Insurance. It always seems expensive until it is needed. In the token economy where even the most established players have suffered losses, we are constantly reminded of the threats to client funds through 3rd party hacks, insider collusion or key person risk.
In 2019 alone, many well-recognized players have fallen victim and lost client funds. Starting off the year, QuadrigaCX had lost access to US$190mm in client funds in February when the founder allegedly died abruptly and their cold wallets were later found to be empty. Bithumb had US$13mm worth of EOS stolen in what was suspected to be insider collusion in March. Binance, an industry titan, had US$40mm of Bitcoin stolen in a hack which compromised user credentials and 2FA of several high net worth accounts, allowing hackers to steal the assets that were stored in hot wallets in May.
On the face of a fast-growing need for insurance coverage against the loss of client assets in the digital asset domain, the insurance industry has responded by adapting crime and specie type policies to address the needs of the token economy. However, the growth of digital asset risk capacity from insurance underwriters remain muted. Murray Wood, Asia head of financial specialties at Aon said that “the number of insurers and reinsurers that are willing to underwrite cryptocurrency cybersecurity risk is extremely narrow. The amount of available coverage capacity today is under US$1 billion per transaction.”
The lack of capacity is due to the two-pronged issue of digital asset companies largely having poorly designed protection and control processes, and a lack of understanding of digital asset specific risks on the side of the underwriters. According to market intelligence from Aon, only 2% of digital asset organizations in Asia are insurable through traditional underwriting. As such, the risk appetite of insurers remain limited and premiums, higher. According to Usman Ahmad, Group CIO of BC Group, “underwriters need to gain a far more robust understanding of the crypto industry as well as its specific risks before we can expect growth in the availability of accurately priced insurance policies with adequate levels of coverage.”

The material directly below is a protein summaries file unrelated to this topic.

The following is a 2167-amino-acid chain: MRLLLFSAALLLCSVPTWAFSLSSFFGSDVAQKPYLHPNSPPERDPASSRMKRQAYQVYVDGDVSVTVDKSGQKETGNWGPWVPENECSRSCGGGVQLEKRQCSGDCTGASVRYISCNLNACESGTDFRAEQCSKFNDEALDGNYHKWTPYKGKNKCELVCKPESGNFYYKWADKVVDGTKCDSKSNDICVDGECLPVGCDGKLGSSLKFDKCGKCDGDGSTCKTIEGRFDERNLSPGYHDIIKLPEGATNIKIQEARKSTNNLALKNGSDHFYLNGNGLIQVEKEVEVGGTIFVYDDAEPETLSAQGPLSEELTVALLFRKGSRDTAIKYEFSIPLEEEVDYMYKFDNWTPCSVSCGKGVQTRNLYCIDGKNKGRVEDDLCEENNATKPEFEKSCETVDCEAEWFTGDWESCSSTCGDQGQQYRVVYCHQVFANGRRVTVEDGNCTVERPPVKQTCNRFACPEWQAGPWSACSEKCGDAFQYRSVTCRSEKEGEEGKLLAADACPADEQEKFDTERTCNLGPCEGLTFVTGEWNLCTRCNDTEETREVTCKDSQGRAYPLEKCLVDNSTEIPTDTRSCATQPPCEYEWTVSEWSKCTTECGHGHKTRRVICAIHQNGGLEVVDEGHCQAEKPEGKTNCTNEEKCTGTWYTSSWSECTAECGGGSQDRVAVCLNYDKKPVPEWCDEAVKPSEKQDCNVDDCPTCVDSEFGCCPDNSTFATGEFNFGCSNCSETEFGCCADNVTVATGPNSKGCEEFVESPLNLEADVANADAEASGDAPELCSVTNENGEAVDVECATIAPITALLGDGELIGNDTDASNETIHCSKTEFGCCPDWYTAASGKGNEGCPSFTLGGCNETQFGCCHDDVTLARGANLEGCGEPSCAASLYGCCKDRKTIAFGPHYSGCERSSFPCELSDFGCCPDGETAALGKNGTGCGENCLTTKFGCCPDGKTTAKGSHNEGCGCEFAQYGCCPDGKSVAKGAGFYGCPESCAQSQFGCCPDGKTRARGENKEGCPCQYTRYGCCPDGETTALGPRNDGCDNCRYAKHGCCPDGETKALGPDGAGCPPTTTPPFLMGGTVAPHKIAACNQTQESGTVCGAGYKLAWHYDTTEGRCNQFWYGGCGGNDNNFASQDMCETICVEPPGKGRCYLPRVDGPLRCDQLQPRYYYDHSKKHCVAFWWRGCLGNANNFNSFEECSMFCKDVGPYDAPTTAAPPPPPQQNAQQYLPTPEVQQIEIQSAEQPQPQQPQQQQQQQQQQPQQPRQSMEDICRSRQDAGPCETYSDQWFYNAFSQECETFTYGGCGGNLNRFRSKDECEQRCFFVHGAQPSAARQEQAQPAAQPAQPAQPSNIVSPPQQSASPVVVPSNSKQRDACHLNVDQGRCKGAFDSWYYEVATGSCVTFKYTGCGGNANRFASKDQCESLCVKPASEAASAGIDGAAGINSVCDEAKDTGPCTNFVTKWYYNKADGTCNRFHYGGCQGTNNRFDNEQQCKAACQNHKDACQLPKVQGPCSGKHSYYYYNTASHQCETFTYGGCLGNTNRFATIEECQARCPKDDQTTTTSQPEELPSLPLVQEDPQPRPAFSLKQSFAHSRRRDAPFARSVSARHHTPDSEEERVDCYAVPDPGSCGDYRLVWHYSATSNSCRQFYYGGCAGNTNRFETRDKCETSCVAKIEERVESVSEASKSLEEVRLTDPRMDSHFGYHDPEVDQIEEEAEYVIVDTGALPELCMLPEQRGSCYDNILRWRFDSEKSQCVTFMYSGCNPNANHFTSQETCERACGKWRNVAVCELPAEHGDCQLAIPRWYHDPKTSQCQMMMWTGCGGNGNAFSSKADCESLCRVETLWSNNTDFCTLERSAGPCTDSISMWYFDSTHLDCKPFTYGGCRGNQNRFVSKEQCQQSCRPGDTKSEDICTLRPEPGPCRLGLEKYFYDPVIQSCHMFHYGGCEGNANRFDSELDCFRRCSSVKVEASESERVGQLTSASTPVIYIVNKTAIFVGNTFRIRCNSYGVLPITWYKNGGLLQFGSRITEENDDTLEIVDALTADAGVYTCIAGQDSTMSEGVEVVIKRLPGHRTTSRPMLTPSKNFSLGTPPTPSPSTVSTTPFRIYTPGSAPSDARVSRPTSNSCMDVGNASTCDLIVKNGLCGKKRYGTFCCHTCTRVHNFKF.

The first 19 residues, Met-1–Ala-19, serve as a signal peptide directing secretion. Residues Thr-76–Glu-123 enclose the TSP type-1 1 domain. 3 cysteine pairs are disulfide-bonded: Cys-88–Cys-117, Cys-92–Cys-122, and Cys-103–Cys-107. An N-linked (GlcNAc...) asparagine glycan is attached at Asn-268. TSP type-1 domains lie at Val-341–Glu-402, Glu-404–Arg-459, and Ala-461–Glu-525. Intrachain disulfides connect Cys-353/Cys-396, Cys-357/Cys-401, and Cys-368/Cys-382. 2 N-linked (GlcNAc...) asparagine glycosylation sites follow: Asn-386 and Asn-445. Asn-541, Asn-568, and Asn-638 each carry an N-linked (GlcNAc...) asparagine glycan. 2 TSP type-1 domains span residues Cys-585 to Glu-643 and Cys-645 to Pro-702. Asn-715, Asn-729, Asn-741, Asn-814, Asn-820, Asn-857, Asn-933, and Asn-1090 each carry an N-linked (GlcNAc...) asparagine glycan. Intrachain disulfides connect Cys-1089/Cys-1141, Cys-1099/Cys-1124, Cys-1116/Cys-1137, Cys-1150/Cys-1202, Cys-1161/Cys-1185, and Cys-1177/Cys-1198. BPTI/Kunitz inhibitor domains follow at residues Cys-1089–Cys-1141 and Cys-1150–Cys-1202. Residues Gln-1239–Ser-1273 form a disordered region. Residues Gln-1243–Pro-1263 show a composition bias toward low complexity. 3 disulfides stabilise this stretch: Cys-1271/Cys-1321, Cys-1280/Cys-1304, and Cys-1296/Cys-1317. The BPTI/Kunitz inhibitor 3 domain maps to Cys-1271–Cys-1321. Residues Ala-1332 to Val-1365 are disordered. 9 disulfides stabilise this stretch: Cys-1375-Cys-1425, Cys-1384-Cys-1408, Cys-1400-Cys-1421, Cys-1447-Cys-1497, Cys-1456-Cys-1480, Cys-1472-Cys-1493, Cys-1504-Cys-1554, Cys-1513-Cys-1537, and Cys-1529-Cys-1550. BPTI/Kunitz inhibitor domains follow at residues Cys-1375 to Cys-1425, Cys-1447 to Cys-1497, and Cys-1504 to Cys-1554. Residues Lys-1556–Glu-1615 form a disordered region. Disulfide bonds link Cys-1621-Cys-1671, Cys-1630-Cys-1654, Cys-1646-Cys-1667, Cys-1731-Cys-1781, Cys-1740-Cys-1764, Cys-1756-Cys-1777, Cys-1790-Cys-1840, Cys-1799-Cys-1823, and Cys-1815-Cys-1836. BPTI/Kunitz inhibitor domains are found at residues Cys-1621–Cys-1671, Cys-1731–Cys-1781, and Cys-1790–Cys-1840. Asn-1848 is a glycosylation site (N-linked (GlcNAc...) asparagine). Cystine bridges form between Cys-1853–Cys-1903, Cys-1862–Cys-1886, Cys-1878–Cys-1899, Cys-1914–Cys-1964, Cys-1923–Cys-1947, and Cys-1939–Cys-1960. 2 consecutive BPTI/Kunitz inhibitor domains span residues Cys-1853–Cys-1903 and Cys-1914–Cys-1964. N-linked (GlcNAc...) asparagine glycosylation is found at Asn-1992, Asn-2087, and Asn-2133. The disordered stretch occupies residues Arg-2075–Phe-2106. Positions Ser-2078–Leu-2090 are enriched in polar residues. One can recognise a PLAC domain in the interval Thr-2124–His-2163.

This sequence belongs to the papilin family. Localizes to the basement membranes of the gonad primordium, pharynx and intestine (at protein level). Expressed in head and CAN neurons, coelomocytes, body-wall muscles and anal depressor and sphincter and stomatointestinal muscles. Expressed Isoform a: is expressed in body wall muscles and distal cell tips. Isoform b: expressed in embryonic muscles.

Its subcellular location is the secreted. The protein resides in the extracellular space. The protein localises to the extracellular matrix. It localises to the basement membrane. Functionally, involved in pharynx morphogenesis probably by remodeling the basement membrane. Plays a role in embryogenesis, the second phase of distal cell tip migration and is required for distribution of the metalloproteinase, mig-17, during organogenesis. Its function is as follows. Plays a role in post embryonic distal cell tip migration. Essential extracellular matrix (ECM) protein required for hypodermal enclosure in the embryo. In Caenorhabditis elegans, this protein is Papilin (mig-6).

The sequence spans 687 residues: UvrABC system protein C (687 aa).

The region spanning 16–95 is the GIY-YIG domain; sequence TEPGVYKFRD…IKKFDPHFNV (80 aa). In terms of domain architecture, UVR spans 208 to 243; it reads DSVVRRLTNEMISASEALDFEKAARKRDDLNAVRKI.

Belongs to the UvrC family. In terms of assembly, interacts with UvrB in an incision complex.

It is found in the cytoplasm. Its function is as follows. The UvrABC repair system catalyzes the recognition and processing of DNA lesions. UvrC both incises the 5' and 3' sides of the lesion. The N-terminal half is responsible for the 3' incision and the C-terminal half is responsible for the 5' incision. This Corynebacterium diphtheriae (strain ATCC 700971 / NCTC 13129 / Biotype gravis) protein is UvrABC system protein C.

With the market for such insurance still nascent and extremely expensive, many industry players have opted to market what is now commonly referred to as “self-insurance”. Self-insurance is when a company puts aside a portion of the fees collected to pay for potential future loss incidents. However, with only the companyâ€™s verbal assurance to provide coverage for stolen assets, concern arises as Ouriel Ohayon at Forbes rightly asked, “What if, instead of…$40 million, the hackers stole $400 million?”
Self-insurance: sounds great but is this sufficient?
As requirements are still being hashed out by regulatory bodies, the self-insurance model is designed to provide comfort while avoiding the large premiums that come with insuring digital assets. However, it is important to remember that self-insurance is not real insurance. Clients are simply provided with an unwritten assurance that the company will cover any losses incurred from hacks or fraudulent activities with company funds that were not targeted or stored separately. As such, self-insurance hinges solely on the degree of trust end-users have in the companyâ€™s ability to pay back any and all losses following an incident resulting in the loss of assets.
Of course, this is not to say that self-insurance isnâ€™t without its own benefits. Due to the structure of self-insurance, it provides a cheaper product to the end client by reducing large overhead costs for the custodian. However, the cost-saving benefits need to be balanced with the risks that come with self-insurance for both the custodian and the end-user. Self-insurance is effectively a slush fund where a portion of revenues are stored in a segregated wallet so that there is a reduced likelihood of being targeted during an attack on the client wallet. However, the custodian is not legally obliged to cover the losses to their users. We should also consider that if the companyâ€™s cold wallet has been compromised or in cases of collusion, their segregated assets may also meet the same fate.